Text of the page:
09 Jun Wanderings: Telluride, Colorado
An old Colorado mining town turned ski resort might not be first on the list of obvious spots for a vital art scene, but Telluride is a series of surprises to the uninitiated. Ask yourself, how many towns with a population under 3,000 have a Cultural Master Plan? Telluride is one of the top five candidates of 44 vying to be named one of Colorado’s newly instituted Creative Districts. And while Telluride is known worldwide for its skiing and its nearly 40-year-old end-of-summer film festival, the place is positively festival happy, especially when it comes to summer and the arts.
Celebrities such as Tom Cruise and Jerry Seinfeld may have bought homes in Telluride (and Ralph Lauren’s ranch is nearby), but Aspen it’s not. Forget about designer boutiques. The year-round population is laid back, more socially conscious than status-conscious. And really into good food.
Both of the major art festivals have culinary components, and on summer Fridays at the Telluride Farmer’s Market, artists and artisans set up tents next to vendors like High Wire Ranch with its sustainable grass-fed elk and bison. The shoppers are local chefs, year-round residents, owners of second homes and a fair share of folk who failed to get the memo announcing the ’70s were over.
Telluride is one of those places people visit, only to find themselves permanent residents. It might have something to do with the altitude — it’s 8,750 feet above sea level, leaving many gasping (its satellite, Mountain Village, is 9,545) — but it’s the sheer beauty of this box canyon in the San Juan Mountains in Colorado’s southwestern corner that many find they simply can’t leave, even if it means having bears assault their trash cans. It’s spectacular in the winter snow, lush in summer and in the fall the poplars on the mountainsides turn gold. Downtown’s Victorian houses and brick commercial buildings were declared a National Historic Landmark District in 1964.
Join a Thursday Night Art Walk, when 15 venues open their doors — including, of course, some eateries. Check out local artists at the Ah Haa School for the Arts in the old train depot, or the gallery at Telluride Arts at the Stronghouse Studios and their auxiliary across Fir Street, Gallery 81435. Stronghouse Studios provides work space for residents such as Flair Robinson, a mixed-media artist. On the main drag, director Baerbel Hacke, of the 28-year-old Telluride Gallery of Fine Art, shows not only such internationally recognized artists as Christo and Francisco Zuniga, but more affordable emerging artists as well. Around the corner on Pine Street, Lustre Gallery, offers a range from églomisé chandeliers by Ulla Darni to baskets from the Panama rain forest.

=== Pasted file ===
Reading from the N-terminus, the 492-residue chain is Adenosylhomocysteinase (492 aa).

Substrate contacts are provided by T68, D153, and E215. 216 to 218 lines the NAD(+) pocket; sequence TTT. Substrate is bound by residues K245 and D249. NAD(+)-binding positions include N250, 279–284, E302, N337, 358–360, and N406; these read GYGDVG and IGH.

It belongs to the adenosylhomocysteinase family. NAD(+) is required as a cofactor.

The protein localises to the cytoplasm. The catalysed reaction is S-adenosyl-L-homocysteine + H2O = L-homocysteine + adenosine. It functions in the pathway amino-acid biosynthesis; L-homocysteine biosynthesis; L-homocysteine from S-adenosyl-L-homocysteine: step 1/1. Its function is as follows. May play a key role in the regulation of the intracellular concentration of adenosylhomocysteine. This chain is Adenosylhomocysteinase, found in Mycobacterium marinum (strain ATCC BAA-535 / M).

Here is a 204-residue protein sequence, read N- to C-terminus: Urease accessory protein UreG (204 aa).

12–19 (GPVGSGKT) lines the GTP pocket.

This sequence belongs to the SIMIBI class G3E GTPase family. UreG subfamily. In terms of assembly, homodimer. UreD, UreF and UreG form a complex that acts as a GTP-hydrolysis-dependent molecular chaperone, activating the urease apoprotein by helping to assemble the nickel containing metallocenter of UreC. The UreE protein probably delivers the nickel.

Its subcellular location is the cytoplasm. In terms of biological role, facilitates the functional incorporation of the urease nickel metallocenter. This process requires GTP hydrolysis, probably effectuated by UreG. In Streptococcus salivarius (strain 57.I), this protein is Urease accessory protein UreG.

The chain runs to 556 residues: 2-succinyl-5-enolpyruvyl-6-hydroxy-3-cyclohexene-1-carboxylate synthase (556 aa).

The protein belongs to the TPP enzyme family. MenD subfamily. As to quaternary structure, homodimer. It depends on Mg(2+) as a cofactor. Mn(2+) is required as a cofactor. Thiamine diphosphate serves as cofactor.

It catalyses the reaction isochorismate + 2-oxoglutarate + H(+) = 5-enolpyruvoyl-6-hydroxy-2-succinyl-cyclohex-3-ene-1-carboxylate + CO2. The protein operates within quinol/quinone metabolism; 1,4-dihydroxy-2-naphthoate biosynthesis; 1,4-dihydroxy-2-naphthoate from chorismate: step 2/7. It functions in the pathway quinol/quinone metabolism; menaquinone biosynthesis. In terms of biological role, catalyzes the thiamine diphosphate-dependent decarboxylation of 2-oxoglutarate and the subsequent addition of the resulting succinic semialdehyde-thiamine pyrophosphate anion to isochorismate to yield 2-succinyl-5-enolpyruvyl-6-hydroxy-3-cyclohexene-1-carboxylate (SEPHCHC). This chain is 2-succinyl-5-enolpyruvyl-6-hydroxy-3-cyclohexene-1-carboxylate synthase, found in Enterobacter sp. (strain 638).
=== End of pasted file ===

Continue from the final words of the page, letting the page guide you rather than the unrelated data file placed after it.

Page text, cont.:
In early July, there’s the Telluride Plein Air Festival, followed by the Telluride Art + Architecture Weekend, from July 17 to 21 — sponsored by Telluride Arts, with a studio tour day followed by culinary day, finishing with home tours — which coincides with the Ah Haa Auction on July 18. The Telluride Arts Festival takes place August 16 to 18 in Mountain Village (connected to town by a complimentary gondola). Of course, it’s a culinary as well as an art festival, a juried exhibition with artists applying from across the country.
Luckily, the Arts Festival weekend once again coincides with the Telluride Mushroom Festival, which inspires local chefs to add fungi to their menus. The Hotel Madeline offers a mushroom foraging dinner for 20 guests. First there’s the foraging, led by John Sir Jesse, a well-known local fungi and wild plants expert, then an eight-course mushroom-inspired dinner and wine tasting under white cabanas in a rolling field.
Nestled into Mountain Village, the Hotel Madeline’s walls double as an art gallery, curated by Sara Eyestone, an artist who also oversees the Madeline’s sister property, La Posada, in Santa Fe. “There’s never enough wall space for the talent,” she says ruefully. Everything is for sale with no commission charged the artists. So you can luxuriate in the spa, lounge by your fireplace, sample bartender Oshane’s cocktails and chef Cory Sargent’s menu at reV and leave for home with a piece of art.
The Peaks Resort & Spa is Mountain Village’s original luxury hotel, and its walls are a gallery of local artists. The ski-in, ski-out Peaks has Colorado’s largest spa and, as overused as the word is, the views are, indeed, breathtaking.
When you’re not looking at art and meeting artists, Telluride is an ideal base for hiking forays, laced as it is with beautiful trails at all levels of difficulty (but remember, the altitude knocks some people out for a few days). The extra-fit set off up Tomboy Road toward Bridal Veil Falls in the canyon’s fold. For the less ambitious, Telluride Outside offers four-wheel-drive tours up the crazily narrow dirt road, bouncing along past abandoned wildcat mines, skirting precipitous drops and learning a bit about the area’s colorful history. Telluride Outside can take you fly fishing or river rafting as well.
Bring your appetite to the organic café, The Butcher & Baker, for everything from eggs to salads and sandwiches, or family-owned Floradora Saloon, where the casual menu is fresh, local and organic, from burgers to duck quesadillas. Or have a steak, rack of lamb or nut-crusted trout at the new Sheridan Chop House & Wine Bar in the historic new sheridan Hotel and opera house. There are flights into Telluride Regional Airport — landing on the mountaintop strip is quite an experience — but there are more flight options 70 miles to the northeast at Montrose Regional Airport, an approximately one hour and 45 minute shuttle ride, depending on road conditions. And to be totally connected even before you arrive, check out www.tellurideinside.com.